How to harvard reference a documentary

Harvard referencing is a widely used citation style that is used in academic writing to acknowledge the sources of information and ideas used in an article, thesis, or research paper. It follows a specific format, which includes the author’s name, publication year, title of the work, and other relevant details. When referencing a documentary, it is essential to follow the Harvard referencing style to give proper credit to the original source.

To properly Harvard reference a documentary, begin with the author’s last name, followed by a comma and their first initial. If the documentary does not have an author, use the name of the production company or the director. Enclose the author’s name in parentheses and follow it with the year of release in parentheses as well. Then, italicize the title of the documentary and write it in sentence case. If there is a subtitle, place it in plain text after a colon. Finally, include the type of medium in square brackets, such as “Film” or “Documentary.”

For example:

Author’s name or Production Company/Director. (Year of release).

Title of the documentary: Subtitle [Type of medium].

It is also crucial to mention the name of the streaming platform or DVD distributor in the reference if applicable. Additionally, if specific scenes or information from the documentary are being referenced, a timestamp or range of timestamps can be included. This helps the reader locate the exact portion of the film being referenced. Following these guidelines will help ensure that the documentary is properly cited in the Harvard referencing style.

What is a documentary?

A documentary is a non-fiction film or television program that presents real-life events, people, or issues. It is an important genre that aims to inform, educate, and entertain viewers while providing them with a deeper understanding of the subject matter.

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Documentaries are often used as a means of exploring and documenting social, political, historical, or cultural topics. They can be investigative in nature, presenting facts, evidence, and interviews to shed light on important issues or current events. Documentaries can also be biographical, delving into the life and achievements of a specific individual.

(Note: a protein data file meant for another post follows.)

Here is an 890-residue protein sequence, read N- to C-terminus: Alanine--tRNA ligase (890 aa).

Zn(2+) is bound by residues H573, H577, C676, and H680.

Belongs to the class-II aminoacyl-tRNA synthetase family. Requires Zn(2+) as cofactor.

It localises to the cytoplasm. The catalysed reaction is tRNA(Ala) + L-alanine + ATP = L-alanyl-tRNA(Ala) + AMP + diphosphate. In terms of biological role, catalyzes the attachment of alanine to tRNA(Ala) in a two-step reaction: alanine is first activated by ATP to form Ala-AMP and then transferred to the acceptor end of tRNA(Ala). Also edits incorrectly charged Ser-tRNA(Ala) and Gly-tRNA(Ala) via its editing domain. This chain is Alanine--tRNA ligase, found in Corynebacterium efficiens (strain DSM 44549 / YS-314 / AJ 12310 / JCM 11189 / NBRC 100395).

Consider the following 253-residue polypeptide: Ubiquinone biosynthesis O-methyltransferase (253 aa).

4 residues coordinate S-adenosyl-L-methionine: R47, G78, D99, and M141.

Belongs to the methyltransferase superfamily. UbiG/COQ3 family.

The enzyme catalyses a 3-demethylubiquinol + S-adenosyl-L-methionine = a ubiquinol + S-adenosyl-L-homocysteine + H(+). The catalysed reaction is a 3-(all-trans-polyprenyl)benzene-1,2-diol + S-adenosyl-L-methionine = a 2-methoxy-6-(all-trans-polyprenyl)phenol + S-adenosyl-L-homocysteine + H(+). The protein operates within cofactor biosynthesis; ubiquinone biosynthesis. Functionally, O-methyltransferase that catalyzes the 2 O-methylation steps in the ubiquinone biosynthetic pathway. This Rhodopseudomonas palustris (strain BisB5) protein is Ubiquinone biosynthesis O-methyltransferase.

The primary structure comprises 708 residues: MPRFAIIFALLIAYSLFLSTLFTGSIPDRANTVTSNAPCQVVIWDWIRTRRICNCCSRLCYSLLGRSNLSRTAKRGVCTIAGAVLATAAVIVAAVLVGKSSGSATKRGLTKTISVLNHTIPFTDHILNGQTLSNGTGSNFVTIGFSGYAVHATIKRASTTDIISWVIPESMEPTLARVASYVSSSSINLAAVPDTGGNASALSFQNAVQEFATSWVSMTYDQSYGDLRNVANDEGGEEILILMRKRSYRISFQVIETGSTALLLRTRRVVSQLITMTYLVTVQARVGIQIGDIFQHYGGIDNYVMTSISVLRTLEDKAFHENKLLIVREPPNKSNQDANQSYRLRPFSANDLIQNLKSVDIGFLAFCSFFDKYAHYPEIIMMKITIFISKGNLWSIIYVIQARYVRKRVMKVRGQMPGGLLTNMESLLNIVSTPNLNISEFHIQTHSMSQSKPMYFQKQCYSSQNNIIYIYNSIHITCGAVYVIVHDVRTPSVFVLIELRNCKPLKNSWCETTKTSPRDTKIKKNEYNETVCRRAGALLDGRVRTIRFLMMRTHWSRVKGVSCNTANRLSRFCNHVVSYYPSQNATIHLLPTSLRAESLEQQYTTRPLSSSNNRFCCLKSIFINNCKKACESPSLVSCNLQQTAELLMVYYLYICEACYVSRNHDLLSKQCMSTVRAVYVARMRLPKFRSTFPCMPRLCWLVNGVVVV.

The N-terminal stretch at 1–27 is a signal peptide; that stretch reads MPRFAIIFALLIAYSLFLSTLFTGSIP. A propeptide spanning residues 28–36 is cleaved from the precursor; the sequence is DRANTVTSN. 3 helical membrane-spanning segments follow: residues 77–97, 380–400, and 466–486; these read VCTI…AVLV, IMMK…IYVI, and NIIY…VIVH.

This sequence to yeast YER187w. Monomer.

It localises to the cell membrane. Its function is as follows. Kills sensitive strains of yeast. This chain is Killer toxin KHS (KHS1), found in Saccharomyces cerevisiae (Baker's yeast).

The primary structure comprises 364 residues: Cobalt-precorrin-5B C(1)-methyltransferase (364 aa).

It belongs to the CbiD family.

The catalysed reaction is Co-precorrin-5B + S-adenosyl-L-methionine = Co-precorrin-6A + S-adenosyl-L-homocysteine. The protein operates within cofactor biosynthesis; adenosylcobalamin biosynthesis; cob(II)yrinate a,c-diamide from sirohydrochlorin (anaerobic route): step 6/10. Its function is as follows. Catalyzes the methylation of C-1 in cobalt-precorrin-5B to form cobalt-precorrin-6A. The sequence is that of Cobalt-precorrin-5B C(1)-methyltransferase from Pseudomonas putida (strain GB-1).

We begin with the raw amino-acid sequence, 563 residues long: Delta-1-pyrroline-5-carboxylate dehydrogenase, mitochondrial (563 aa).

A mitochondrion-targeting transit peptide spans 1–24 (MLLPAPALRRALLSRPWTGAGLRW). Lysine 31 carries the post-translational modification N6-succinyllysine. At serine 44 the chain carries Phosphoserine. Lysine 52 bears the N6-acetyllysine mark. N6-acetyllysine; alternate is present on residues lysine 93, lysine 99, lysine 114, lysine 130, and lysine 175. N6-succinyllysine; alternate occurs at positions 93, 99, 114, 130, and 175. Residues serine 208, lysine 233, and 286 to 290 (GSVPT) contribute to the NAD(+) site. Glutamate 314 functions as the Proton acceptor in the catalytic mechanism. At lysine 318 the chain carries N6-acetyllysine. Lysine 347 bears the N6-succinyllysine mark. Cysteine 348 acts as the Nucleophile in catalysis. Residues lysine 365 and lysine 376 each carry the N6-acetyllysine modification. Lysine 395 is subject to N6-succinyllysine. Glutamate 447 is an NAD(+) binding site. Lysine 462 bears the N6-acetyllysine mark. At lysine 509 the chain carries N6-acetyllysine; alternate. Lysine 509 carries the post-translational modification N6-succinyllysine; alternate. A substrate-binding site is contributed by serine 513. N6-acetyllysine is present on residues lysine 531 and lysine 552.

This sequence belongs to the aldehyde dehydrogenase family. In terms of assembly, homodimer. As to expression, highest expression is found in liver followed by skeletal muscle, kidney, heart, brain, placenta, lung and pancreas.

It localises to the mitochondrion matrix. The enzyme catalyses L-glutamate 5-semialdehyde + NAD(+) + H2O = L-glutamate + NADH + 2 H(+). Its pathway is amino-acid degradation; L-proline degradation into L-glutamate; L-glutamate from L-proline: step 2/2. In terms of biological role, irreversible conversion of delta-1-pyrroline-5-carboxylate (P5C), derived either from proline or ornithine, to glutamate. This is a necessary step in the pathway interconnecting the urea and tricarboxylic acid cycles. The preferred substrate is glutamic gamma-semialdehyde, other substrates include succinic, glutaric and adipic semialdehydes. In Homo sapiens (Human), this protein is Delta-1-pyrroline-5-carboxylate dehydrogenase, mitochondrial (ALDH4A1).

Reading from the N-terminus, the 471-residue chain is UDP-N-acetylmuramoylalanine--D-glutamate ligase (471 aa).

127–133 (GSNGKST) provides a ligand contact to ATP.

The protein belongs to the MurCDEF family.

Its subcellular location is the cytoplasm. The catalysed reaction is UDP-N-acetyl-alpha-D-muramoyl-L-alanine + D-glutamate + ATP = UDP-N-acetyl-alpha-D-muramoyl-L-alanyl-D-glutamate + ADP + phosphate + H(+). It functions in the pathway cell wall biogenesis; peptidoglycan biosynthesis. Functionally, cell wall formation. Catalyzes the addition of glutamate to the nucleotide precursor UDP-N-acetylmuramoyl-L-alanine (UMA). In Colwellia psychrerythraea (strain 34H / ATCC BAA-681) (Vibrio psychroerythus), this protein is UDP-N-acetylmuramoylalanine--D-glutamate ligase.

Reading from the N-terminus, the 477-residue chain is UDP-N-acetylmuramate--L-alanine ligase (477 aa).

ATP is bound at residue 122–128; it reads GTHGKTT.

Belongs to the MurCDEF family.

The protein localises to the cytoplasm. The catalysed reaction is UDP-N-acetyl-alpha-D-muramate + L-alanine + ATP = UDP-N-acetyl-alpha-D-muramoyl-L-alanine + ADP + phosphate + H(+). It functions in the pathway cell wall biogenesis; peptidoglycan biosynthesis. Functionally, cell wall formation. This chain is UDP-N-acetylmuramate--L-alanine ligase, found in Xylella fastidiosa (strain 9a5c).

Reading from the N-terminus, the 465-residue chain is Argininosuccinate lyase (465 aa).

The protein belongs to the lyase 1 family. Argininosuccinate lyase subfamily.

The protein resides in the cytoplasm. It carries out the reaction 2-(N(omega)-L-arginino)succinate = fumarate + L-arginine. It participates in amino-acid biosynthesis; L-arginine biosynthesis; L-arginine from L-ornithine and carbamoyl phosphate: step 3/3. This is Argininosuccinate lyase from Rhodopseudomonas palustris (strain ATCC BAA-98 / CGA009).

One distinctive feature of documentaries is the use of primary sources such as interviews, archival footage, photographs, and documents to support their claims and provide evidence. These sources help to authenticate the information presented in the documentary and give viewers a behind-the-scenes look at the subject matter.

Documentaries vary in style and structure depending on the filmmaker’s artistic vision and personal approach. Some documentaries are observational, presenting events as they unfold without commentary or narration. Others are more reflective, using interviews and voiceovers to provide context and insights.

Types of Documentaries

There are several different types of documentaries, each with its own purpose and style:

Type Description
Observational These documentaries aim to capture real life without interference or manipulation from the filmmaker. They let events unfold naturally and present an unbiased perspective.
Expository Expository documentaries often employ voiceovers, interviews, and narration to provide context and analysis. They aim to inform and educate viewers on a specific topic.
Participatory In participatory documentaries, the filmmakers are actively involved in the subject matter, interacting with the people and events being documented. These documentaries often explore personal experiences and subjective perspectives.